15 March 2012

Shipping Firms Feel the Pressure From Global Slump:

The Pergiwo, a crude oil tanker owned by Berlian Laju Tanker, is seen off the Port of Tanjung Priok, in Jakarta, Indonesia, on Sunday, April 29, 2007. Berlian Laju Tanker, Indonesia's biggest shipping company, defaulted on $2 billion in debt in February. (Bloomberg Photo)
London. The global shipping slump is expected to last well into 2013 as a glut of vessels and a growing credit squeeze will challenge even the toughest companies in the seaborne sector, Moody’s Investor Service said on Wednesday. 

Shipping companies, especially in the oil tanker and dry bulk sectors, already hit by worsening economic turmoil, weak earnings and oversupply ordered in the good times now face tighter financing as banks cut their exposure to risky and dollar denominated assets such as ship finance to meet tougher capital rules.  

“Oversupply in both sectors is quite sizeable and we think that it will take 12 to 15 months to see the light at the end of the tunnel,” said Marco Vetulli, senior credit officer with Moody’s, a ratings agency.  

“All shipping companies sooner or later will be impacted by the situation,” he told Reuters. 

Some companies, like Indonesia's Berlian Laju Tanker, have already felt the sting. Indonesia's largest oil and gas shipping group defaulted on its $2 billion debt last month. Malaysia’s Swee Joo Bhd, which went into bankruptcy last year.  

Ship owners went on an ordering spree between 2007 to 2009 bolstered by earnings which saw rates in the bulk sector for larger capesize vessels, transporting iron ore and coal cargoes, reaching a peak of over $230,000 a day in 2008 and over $180,000 a day for crude oil supertankers.  

Average capesize earnings reached just under $6,000 a day this week and below operating costs, while supertankers have hit just over $13,000 a day, slightly above operating costs.  

“Companies were able to save liquidity thanks to very good years they had. But now, especially marginal players, will start to suffer and I am expecting an increasing number of defaults especially in dry bulk among marginal players,” Vetulli said.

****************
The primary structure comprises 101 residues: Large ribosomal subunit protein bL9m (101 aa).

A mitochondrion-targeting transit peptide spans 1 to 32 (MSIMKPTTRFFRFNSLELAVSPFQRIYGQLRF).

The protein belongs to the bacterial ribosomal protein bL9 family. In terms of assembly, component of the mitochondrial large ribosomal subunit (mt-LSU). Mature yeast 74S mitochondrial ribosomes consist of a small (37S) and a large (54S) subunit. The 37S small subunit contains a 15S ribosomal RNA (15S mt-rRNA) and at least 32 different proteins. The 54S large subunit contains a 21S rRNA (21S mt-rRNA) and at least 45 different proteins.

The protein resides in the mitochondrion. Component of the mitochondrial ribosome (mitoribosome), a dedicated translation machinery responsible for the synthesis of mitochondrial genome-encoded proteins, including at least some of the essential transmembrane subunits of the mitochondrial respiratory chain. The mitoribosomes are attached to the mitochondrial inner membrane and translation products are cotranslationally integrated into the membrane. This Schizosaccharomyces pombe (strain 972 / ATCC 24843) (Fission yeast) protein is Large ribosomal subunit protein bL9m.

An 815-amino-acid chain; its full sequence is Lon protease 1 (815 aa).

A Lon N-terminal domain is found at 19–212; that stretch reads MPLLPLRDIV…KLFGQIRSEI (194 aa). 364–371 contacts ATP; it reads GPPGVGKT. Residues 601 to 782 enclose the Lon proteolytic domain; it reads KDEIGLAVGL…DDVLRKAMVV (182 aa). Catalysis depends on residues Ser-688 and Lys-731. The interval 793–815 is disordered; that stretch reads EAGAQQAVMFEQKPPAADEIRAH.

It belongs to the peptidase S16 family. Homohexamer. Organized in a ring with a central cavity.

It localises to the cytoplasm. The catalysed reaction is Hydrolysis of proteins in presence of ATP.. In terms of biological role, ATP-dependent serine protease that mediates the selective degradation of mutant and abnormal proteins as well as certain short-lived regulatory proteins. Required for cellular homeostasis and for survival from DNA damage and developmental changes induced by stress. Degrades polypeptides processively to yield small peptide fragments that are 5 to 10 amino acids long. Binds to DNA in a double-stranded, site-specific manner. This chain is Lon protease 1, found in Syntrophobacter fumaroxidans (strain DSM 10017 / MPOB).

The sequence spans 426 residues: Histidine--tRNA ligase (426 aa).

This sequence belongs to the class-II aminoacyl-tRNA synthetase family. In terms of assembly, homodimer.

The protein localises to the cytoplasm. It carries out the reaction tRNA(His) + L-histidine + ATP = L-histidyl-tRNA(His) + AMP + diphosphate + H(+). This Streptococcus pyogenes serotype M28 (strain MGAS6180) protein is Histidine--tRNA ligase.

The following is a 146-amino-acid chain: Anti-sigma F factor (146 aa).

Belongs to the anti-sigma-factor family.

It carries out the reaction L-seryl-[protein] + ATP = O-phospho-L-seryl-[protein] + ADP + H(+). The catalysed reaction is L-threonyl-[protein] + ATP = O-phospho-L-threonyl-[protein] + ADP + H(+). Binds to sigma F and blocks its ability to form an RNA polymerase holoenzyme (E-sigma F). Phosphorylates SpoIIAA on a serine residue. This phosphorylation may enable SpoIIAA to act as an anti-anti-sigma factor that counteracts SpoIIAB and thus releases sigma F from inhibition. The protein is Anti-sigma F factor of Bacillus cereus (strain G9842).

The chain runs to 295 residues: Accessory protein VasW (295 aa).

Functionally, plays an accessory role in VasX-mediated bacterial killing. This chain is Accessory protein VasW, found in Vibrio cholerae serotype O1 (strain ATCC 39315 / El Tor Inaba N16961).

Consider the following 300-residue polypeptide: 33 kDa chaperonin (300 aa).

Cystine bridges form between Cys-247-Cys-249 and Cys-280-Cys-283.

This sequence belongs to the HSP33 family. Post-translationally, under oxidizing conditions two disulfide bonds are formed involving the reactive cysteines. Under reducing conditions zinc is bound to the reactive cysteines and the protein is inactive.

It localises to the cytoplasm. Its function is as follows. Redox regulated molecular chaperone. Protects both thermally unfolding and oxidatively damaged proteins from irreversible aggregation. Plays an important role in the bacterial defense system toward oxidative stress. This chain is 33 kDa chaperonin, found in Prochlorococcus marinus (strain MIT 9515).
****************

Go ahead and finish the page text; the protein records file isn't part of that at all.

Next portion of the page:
Vetulli said despite reasonable iron ore and coal demand in China, one of the main drivers of dry bulk activity in recent years, fleet growth would continue to take its toll.  

The Baltic Exchange’s main index, which tracks rates to ship dry commodities, reached just over 780 points this week, off its peak in May 2008 of 11,793 points before financial turmoil battered the sector. 

“I don’t see the possibility for the main index to be above 1,500 points on average (this year),” Vetulli said.  

The ratings agency downgraded the shipping sector to negative from stable in July last year.  

Vetulli said a sector recovery was more likely to take 15 months. 

“It will be a painful process,” he said in an interview. 

Soaring fuel costs and the euro zone crisis have also added to pressures faced by ship owners. Vetulli said ship scrapping had helped soak up some of the excess vessel availability in the dry bulk sector and the tanker market. Slow steaming, a method where ships slow their speed to cut fuel consumption, had also saved costs. 

“Generally my perception is that tanker operators tend to be a little stronger from a [financial] liquidity point of view than dry bulk players but the level of problems in the market is very similar,” he said.  “For products tankers the fundamentals of the industry are a bit better and in 2013 it will be the first of the sectors to emerge from the crisis.” 

For crude tanker operators, sanctions imposed by the West over Iran’s disputed nuclear program would also hurt as the Islamic Republic faces growing hurdles to sell its oil. 

“It will change the normal trades globally. I think it may have a negative effect on the sector because this kind of geopolitical crisis is not, especially in that region of the world, a good scenario for this market,” Vetulli said. “Maybe some players will be able to make money out of it, but in general it will be negative for the industry.”  

Danish shipping company Torm said last week its banks had agreed to extend until March 15 a suspension of repayments on its $1.87 billion of debt to allow more time for talks aimed at finding a way out of its funding crisis. Banks are expected to tighten credit lines to the sector. 

“A lot of problems are related to covenants and liquidity. So things are getting more and more difficult,” Vetulli said.  

Source: Jakarta Globe. By Jonathan Saul. 8 March 2012

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